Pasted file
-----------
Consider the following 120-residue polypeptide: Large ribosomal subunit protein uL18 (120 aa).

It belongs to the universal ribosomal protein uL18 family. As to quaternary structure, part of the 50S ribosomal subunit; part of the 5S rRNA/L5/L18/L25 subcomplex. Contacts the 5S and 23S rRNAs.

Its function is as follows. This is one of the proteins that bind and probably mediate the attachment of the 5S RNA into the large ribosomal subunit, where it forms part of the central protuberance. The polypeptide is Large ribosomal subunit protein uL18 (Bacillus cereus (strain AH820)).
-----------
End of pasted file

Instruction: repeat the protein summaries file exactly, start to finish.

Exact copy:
Consider the following 120-residue polypeptide: Large ribosomal subunit protein uL18 (120 aa).

It belongs to the universal ribosomal protein uL18 family. As to quaternary structure, part of the 50S ribosomal subunit; part of the 5S rRNA/L5/L18/L25 subcomplex. Contacts the 5S and 23S rRNAs.

Its function is as follows. This is one of the proteins that bind and probably mediate the attachment of the 5S RNA into the large ribosomal subunit, where it forms part of the central protuberance. The polypeptide is Large ribosomal subunit protein uL18 (Bacillus cereus (strain AH820)).